Imagine a government-funded anti-poverty tool that encouraged people to work. Now imagine that it’s popular with both Democrats and Republicans, in red states and blue.
Turns out we’ve had just such a tool since 1975: the Earned Income Tax Credit, or EITC.
The EITC is of the most popular and effective anti-poverty tools. It’s a refundable tax credit for workers in eligible low-income families, especially those with children.
The credit works on a phase in, phase-out system. Qualifying families receive more tax credits as income increases up to a certain threshold, and then slowly phases out as income increases past that point. That makes it less likely that workers will turn away jobs or raises for fear of losing benefits.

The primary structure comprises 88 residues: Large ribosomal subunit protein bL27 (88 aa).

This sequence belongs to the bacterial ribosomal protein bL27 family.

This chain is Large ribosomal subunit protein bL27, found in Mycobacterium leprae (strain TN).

The federal EITC helped 6.5 million low-income families in 2015, including 3.3 million children. However, the current EITC — which tops out at around $5,500 for families with two kids — isn’t enough to help the millions of families struggling financially. Childless workers get almost no benefit at all, and millions of single parents still struggle.
Proposals to expand the credit are popular among politicians of both parties, including Republicans Paul Ryan and Marco Rubio, Democratic Senator Sherrod Brown, and former President Obama. Their ideas include expanding the credit for childless workers and increasing the credits given to low-income families.
However, the federal government has been dragging its heels, leaving it to states to try to fill the gap. Hawaii recently adopted a state-level EITC, bringing the total to 29 (plus the District of Columbia). Others include Republican-led states like Oklahoma, Louisiana, Iowa and Kansas.
But the feds just can’t agree on how to fund it.
At a time of extreme inequality, the best option would be to raise the …read more